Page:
Until 2013 and under the leadership of Aubrey McClendon, former CEO of Chesapeake Energy (CHK), the company had been aggressively purchasing acreage positions and racking up its debt. Decreasing natural gas prices (UGAZ) added further pressure.
At the end of December 2014, Chesapeake Energy had $11.8 billion in total debt, which fell to $9.7 billion at the end of December 2015. At the end of 3Q16, CHK had $8.7 billion in total debt. The chart below shows the extent to which CHK has reduced its 2017 maturing and puttable debt obligations since 3Q15.
Chesapeake Energy (CHK) has managed to reduce its debt mostly through asset diversiture, debt exchanges, open-market repurchases, and equity-for-debt exchanges. For additional details, please read Markets Like What Chesapeake Is Doing with Its Debt.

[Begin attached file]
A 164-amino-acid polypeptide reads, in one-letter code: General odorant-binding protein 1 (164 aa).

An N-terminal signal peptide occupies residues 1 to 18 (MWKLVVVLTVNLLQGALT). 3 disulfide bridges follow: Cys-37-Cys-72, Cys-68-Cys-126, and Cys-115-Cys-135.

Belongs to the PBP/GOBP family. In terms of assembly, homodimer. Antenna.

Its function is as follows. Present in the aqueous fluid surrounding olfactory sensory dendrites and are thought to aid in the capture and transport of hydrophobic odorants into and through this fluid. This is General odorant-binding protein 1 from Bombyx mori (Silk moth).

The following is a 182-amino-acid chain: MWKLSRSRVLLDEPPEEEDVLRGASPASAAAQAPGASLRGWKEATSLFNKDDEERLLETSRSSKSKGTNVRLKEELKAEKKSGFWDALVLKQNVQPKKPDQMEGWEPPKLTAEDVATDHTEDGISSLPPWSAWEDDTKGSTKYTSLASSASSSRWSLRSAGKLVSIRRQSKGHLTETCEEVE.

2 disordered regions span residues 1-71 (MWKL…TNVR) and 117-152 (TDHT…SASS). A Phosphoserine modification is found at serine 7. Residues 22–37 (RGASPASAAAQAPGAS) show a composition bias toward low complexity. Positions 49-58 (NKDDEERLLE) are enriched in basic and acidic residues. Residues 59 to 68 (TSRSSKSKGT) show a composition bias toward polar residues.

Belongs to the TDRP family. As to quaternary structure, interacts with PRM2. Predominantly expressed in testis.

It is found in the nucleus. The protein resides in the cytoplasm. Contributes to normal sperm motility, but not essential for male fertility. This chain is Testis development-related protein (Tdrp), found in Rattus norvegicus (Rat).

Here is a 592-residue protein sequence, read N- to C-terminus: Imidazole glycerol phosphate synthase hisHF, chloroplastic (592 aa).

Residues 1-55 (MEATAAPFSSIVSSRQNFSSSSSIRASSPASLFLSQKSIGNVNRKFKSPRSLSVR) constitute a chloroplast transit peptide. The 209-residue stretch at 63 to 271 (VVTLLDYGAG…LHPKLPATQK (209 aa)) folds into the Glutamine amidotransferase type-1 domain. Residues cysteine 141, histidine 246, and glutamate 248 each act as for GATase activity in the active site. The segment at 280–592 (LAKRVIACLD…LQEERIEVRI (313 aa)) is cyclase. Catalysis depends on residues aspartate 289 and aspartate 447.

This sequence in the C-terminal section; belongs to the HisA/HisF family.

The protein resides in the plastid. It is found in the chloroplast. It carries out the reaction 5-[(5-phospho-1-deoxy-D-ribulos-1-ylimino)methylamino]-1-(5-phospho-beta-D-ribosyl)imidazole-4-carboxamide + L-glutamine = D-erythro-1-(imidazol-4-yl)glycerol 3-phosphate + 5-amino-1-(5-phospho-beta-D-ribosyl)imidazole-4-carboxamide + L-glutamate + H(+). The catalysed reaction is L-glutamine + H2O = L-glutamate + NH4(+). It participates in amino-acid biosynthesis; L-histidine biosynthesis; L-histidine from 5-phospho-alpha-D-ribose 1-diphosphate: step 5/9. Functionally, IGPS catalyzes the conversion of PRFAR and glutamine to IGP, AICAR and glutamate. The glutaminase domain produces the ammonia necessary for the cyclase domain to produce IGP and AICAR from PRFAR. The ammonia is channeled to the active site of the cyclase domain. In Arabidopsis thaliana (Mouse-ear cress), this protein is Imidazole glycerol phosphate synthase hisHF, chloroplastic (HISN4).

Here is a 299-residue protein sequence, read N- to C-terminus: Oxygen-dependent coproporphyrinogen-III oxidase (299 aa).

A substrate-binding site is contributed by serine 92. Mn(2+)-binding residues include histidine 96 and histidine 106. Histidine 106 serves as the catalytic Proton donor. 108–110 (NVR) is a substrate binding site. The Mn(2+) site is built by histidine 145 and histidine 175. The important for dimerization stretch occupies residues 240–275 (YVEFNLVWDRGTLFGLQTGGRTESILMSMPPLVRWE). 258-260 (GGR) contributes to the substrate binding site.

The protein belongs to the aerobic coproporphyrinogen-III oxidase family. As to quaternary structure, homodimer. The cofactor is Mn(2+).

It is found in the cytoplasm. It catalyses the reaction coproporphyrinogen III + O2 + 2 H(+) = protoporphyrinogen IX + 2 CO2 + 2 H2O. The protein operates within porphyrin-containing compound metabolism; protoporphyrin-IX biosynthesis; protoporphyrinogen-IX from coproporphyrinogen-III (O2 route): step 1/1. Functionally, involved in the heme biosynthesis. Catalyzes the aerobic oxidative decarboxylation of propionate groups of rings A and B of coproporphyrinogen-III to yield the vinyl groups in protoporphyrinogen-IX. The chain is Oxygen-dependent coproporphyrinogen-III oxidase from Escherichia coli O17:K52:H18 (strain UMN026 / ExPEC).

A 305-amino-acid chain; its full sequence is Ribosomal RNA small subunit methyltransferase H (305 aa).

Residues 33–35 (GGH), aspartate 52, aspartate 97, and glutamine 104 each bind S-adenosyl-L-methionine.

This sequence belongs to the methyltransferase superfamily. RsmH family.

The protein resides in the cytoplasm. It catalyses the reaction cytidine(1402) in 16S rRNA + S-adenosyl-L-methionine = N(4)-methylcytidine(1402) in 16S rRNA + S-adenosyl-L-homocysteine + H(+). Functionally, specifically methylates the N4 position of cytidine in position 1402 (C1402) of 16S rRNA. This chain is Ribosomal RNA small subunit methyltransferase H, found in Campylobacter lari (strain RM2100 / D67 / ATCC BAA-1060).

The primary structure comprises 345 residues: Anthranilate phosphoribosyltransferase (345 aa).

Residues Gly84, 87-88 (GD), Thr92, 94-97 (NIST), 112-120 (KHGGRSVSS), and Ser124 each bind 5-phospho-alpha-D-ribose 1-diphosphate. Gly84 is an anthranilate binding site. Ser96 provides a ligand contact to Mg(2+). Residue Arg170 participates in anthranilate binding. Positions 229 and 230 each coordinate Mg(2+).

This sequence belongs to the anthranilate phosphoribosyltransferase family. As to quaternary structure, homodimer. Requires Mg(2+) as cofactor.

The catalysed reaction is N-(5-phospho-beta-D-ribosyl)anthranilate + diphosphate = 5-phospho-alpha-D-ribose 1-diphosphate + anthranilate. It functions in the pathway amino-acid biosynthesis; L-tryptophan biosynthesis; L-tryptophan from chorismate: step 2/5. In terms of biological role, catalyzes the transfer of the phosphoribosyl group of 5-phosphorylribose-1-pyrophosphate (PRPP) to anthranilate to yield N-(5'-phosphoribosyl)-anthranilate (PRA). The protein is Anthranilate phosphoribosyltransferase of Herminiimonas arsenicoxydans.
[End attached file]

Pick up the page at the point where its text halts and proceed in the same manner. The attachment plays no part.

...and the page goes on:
After Chesapeake Energy’s Haynesville divestment news was released, the company stated on December 5, “With our long-term target of $2 to $3 billion in debt reduction, we will continue to look for opportunities to accelerate value through the sale of additional non-core assets in 2017 and beyond. Through the continual optimization of our asset base, reduction in our net leverage, improvement in liquidity and cash flow generating capabilities, we believe Chesapeake is well positioned for the years ahead.”
Another company that has been taking steps to reduce its debt is Whiting Petroleum (WLL). Anadarko Petroleum (APC) is also battling a high debt load. All these companies form ~6% of the SPDR S&P Oil & Gas Exploration & Production ETF (XOP).